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The fusiform face area is not sufficient for face recognition : evidence from a patient with dense prosopagnosia and no occipital face area. / Steeves, Jennifer K E; Culham, Jody C; Duchaine, Bradley C; Pratesi, Cristiana Cavina; Valyear, Kenneth F; Schindler, Igor; Humphrey, G Keith; Milner, A David; Goodale, Melvyn A.

In: Neuropsychologia, Vol. 44, No. 4, 01.04.2006, p. 594-609.

Research output: Contribution to journalArticle

HarvardHarvard

Steeves, JKE, Culham, JC, Duchaine, BC, Pratesi, CC, Valyear, KF, Schindler, I, Humphrey, GK, Milner, AD & Goodale, MA 2006, 'The fusiform face area is not sufficient for face recognition: evidence from a patient with dense prosopagnosia and no occipital face area', Neuropsychologia, vol. 44, no. 4, pp. 594-609. https://doi.org/10.1016/j.neuropsychologia.2005.06.013

APA

Steeves, J. K. E., Culham, J. C., Duchaine, B. C., Pratesi, C. C., Valyear, K. F., Schindler, I., ... Goodale, M. A. (2006). The fusiform face area is not sufficient for face recognition: evidence from a patient with dense prosopagnosia and no occipital face area. Neuropsychologia, 44(4), 594-609. https://doi.org/10.1016/j.neuropsychologia.2005.06.013

CBE

Steeves JKE, Culham JC, Duchaine BC, Pratesi CC, Valyear KF, Schindler I, Humphrey GK, Milner AD, Goodale MA. 2006. The fusiform face area is not sufficient for face recognition: evidence from a patient with dense prosopagnosia and no occipital face area. Neuropsychologia. 44(4):594-609. https://doi.org/10.1016/j.neuropsychologia.2005.06.013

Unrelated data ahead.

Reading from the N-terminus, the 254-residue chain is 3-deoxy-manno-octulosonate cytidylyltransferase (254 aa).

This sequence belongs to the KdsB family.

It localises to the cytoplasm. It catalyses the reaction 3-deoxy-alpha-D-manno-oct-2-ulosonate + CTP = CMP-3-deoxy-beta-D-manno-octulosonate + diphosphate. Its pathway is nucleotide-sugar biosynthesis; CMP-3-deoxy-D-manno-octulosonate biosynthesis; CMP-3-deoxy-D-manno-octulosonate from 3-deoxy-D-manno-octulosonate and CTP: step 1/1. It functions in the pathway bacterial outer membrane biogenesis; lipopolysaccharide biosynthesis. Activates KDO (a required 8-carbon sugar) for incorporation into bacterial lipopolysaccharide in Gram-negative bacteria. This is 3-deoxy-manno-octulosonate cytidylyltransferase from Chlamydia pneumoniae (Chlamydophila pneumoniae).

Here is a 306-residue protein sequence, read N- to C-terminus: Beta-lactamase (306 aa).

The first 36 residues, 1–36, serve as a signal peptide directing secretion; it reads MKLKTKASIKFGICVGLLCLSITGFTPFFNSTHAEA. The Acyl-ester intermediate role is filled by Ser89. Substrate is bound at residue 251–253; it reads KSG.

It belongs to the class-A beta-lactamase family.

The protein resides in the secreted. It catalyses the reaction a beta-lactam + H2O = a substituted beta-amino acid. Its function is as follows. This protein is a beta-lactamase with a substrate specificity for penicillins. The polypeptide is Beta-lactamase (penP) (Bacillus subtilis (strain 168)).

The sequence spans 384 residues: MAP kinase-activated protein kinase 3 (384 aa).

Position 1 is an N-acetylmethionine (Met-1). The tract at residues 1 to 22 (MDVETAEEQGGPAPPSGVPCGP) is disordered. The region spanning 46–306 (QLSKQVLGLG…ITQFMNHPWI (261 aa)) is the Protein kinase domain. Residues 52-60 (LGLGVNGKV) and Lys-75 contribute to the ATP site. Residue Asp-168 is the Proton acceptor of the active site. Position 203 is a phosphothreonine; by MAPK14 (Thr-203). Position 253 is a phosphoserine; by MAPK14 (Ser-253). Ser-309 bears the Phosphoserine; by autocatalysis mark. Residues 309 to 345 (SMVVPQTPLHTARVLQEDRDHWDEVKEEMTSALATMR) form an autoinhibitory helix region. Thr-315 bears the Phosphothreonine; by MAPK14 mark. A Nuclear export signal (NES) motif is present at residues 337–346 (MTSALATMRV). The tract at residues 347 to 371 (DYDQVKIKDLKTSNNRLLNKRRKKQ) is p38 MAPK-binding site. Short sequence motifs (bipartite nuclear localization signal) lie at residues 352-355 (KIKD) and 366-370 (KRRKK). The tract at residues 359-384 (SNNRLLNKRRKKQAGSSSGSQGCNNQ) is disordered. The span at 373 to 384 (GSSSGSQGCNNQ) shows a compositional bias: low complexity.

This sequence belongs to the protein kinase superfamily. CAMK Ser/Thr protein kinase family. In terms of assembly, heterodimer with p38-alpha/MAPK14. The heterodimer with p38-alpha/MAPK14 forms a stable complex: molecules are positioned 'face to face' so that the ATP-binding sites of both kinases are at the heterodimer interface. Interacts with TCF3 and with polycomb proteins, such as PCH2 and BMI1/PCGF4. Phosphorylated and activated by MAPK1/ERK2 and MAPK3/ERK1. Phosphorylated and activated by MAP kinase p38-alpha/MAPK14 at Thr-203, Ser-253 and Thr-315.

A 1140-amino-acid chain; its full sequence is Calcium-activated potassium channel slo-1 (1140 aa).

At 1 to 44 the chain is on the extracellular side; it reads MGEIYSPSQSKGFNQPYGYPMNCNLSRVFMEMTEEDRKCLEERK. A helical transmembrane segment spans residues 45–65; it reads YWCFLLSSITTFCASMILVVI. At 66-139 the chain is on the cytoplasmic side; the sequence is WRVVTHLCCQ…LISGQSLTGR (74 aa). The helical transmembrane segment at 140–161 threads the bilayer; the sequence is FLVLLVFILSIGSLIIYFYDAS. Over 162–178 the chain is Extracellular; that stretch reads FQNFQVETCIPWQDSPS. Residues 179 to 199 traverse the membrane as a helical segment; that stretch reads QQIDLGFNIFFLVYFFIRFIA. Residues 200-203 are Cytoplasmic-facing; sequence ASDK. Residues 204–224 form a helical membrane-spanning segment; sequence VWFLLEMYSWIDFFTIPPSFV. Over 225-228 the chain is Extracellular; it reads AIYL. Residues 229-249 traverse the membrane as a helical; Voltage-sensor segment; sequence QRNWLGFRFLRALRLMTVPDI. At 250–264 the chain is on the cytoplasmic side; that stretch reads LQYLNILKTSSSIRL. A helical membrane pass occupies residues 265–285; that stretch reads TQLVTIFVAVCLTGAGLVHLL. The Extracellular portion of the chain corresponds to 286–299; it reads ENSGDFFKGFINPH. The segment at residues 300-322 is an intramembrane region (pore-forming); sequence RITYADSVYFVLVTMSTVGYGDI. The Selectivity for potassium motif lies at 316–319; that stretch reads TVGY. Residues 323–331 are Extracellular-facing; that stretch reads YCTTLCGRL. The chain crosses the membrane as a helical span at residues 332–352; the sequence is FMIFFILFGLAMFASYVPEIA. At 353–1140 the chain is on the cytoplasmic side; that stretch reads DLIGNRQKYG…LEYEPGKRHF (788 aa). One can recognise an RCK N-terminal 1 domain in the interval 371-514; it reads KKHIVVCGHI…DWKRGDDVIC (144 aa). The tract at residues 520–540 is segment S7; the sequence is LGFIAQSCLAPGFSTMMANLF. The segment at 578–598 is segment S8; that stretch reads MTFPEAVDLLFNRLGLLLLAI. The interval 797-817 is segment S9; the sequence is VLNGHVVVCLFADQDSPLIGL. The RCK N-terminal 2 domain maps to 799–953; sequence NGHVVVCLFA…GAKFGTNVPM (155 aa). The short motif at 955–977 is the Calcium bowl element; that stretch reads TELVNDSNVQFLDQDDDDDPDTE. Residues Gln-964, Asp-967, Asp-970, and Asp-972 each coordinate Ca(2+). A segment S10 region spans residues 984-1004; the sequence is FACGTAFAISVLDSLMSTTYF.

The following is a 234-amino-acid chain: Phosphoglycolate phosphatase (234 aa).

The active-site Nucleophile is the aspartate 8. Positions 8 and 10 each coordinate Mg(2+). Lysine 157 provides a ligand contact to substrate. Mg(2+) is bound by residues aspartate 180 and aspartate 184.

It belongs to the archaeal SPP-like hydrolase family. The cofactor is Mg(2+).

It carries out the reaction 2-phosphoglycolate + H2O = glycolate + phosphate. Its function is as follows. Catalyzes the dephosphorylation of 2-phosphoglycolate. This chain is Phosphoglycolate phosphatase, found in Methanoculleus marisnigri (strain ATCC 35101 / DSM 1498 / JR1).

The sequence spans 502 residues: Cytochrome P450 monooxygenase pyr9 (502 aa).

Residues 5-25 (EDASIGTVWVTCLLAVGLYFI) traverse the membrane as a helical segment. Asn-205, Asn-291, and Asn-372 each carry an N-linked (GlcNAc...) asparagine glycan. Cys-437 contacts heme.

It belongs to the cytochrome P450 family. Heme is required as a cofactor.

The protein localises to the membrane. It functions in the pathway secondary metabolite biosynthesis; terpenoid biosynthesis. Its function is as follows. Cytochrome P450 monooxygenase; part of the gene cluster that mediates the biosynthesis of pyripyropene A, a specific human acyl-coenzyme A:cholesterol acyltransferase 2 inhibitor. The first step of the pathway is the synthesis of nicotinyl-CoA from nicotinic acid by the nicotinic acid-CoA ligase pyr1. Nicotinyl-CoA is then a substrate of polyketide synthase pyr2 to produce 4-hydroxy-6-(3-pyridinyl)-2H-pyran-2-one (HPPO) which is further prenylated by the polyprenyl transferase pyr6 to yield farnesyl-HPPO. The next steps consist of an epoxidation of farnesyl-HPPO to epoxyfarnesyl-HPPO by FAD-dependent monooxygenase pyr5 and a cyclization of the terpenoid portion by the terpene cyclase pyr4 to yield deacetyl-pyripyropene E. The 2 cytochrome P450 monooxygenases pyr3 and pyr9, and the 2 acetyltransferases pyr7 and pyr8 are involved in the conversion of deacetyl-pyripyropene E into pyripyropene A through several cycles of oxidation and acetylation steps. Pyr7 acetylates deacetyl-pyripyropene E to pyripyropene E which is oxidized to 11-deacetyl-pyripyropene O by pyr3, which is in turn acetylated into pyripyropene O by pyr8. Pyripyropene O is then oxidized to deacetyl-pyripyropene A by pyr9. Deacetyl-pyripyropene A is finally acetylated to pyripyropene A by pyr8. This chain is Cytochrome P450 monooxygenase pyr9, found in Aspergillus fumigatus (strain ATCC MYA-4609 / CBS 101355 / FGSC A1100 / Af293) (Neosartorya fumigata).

MLA

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Author

Steeves, Jennifer K E ; Culham, Jody C ; Duchaine, Bradley C ; Pratesi, Cristiana Cavina ; Valyear, Kenneth F ; Schindler, Igor ; Humphrey, G Keith ; Milner, A David ; Goodale, Melvyn A. / The fusiform face area is not sufficient for face recognition : evidence from a patient with dense prosopagnosia and no occipital face area. In: Neuropsychologia. 2006 ; Vol. 44, No. 4. pp. 594-609.

RIS

TY - JOUR

T1 - The fusiform face area is not sufficient for face recognition

T2 - evidence from a patient with dense prosopagnosia and no occipital face area

AU - Steeves, Jennifer K E

AU - Culham, Jody C

AU - Duchaine, Bradley C

AU - Pratesi, Cristiana Cavina

AU - Valyear, Kenneth F

AU - Schindler, Igor

AU - Humphrey, G Keith

AU - Milner, A David

AU - Goodale, Melvyn A

PY - 2006/4/1

Y1 - 2006/4/1